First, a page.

It is examples like that small snippet in time which highlight Tia Claudina’s spirit and became the catalyst for the title of my paper detailing some of her life’s stories. Her resilience, determination, and love of family embodied the true Strength of Cerro. It symbolizes the people who lived there and made a difference for their families and their community on a daily basis against the constant backdrop of the trials and turbulence of inclement weather, death, and the separation of family as many of her men were forced to travel north for seasonal work. This left a people reliant on one another as they woke each morning and resourcefully used whatever they could to tend to their homes, work the land and livestock, and build their lives. Those who lived there possessed an inner strength to battle the odds and make the most of life. This is what I think about when I visit my relatives there and those buried across from the Morada…this is what I think about when I think of Tia Claudina.Tia Claudina embodied a loving, enduring spirit. A proud legacy of survival and family tradition, tempered and shaped by the past. I felt it each time I sat down with her. Now, I readily admit my Spanish is not very good and English was not Tia Claudina’s first language. And, while she did speak English fairly well, it really didn’t matter because we the communicated on a different level only understood by those fortunate enough to share a piece of our culture, one created by just being together and celebrating our connection. Although I have to tell you, we would usually get some stew with mutton during our visits which was like chewing on a piece of rubber. I did not enjoy that special treat, but chewy mutton was always completely overshadowed by the time spent with the Strength of Cerro…and a few homemade tortillas!”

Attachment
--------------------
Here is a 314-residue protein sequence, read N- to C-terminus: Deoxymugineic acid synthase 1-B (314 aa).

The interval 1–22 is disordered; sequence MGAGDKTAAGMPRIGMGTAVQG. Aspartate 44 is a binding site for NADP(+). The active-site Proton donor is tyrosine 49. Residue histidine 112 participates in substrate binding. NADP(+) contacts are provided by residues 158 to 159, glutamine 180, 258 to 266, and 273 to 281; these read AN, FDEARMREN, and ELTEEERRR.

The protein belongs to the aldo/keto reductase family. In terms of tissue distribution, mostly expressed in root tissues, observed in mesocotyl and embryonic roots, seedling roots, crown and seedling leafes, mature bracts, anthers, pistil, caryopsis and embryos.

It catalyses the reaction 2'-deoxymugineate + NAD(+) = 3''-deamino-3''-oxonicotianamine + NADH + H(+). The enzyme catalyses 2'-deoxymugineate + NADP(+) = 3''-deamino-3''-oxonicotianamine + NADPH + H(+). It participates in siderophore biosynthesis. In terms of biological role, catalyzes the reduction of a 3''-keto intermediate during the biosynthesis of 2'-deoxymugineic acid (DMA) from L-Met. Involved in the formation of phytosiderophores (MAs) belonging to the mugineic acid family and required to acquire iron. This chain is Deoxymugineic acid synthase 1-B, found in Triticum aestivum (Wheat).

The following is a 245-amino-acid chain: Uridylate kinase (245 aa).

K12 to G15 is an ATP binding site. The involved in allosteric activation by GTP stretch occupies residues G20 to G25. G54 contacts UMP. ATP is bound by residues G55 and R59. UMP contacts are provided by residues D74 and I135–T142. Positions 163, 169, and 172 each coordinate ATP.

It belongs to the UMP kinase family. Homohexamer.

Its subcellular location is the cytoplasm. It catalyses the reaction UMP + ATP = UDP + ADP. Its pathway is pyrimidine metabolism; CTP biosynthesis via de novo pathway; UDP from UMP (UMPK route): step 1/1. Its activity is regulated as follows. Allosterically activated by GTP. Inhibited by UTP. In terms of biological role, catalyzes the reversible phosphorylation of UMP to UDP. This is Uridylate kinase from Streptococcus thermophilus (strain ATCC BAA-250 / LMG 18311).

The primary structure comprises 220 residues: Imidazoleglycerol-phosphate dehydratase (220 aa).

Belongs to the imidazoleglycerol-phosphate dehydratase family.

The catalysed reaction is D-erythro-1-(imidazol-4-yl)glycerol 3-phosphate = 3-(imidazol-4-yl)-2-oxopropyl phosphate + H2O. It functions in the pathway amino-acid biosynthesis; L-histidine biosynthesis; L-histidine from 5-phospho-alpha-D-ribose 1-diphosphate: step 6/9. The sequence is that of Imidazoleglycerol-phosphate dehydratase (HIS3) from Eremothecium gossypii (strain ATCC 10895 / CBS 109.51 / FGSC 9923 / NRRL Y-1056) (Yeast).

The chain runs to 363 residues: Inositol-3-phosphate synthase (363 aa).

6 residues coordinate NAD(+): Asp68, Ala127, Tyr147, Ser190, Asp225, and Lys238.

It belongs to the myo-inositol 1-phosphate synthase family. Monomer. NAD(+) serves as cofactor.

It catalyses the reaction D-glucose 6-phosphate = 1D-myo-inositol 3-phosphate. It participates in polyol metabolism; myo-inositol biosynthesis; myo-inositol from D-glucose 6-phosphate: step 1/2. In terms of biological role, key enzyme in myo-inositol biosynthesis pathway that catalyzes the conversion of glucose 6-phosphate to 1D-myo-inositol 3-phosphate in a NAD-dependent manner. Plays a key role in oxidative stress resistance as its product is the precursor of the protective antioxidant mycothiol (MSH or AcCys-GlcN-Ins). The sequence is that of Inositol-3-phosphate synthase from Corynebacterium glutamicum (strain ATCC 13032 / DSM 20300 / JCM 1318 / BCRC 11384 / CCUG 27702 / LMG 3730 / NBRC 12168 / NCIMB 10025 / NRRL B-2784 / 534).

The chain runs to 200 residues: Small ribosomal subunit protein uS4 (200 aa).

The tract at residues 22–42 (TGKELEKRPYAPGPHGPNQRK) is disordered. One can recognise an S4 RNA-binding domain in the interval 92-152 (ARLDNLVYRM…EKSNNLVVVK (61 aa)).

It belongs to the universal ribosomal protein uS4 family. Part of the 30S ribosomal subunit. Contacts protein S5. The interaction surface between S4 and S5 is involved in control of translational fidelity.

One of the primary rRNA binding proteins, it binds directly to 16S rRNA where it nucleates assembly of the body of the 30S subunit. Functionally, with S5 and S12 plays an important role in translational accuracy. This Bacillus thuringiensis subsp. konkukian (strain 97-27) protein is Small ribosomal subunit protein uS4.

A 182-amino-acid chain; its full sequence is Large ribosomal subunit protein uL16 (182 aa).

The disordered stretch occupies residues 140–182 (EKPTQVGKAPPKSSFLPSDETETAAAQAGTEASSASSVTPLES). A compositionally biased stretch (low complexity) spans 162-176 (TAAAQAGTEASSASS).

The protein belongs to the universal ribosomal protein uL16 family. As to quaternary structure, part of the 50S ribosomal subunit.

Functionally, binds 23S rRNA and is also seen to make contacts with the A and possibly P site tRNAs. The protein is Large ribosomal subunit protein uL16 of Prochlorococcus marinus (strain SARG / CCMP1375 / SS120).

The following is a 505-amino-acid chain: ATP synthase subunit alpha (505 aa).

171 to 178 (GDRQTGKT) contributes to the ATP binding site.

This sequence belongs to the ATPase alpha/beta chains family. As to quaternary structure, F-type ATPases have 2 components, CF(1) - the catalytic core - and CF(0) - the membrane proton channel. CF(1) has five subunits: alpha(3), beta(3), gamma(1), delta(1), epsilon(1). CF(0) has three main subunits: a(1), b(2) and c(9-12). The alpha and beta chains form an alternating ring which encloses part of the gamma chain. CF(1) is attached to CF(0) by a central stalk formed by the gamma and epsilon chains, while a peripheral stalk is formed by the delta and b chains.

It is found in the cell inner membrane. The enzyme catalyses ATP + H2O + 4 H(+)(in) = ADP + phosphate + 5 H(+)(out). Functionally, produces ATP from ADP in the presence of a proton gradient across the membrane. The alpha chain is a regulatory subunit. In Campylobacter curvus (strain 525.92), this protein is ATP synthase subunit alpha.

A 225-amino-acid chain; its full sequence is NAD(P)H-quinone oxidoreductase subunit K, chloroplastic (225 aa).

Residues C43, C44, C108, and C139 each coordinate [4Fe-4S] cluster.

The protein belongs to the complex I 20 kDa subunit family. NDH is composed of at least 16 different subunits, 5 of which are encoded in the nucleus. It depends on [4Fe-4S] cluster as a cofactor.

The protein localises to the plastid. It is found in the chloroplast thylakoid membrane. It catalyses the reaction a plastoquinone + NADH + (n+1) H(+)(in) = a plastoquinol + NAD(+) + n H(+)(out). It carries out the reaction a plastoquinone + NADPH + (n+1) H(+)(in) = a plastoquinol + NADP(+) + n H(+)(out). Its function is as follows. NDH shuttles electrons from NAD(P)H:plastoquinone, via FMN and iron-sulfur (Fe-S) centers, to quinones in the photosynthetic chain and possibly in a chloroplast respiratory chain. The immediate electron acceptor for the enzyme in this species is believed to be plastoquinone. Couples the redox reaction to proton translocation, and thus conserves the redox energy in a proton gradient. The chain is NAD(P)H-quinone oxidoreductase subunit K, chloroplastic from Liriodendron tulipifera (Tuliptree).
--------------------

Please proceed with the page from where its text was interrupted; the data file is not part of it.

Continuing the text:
So, as a tribute to Mr. Cordova’s foresightedness as a young documentarian and to his tía who so patiently and vividly gifted her sobrino with her memories, we present Mr. Cordova’s extraordinary document in its entirety as it was written on a ribbon typewriter in 1984, with only the slightest edits for clarity.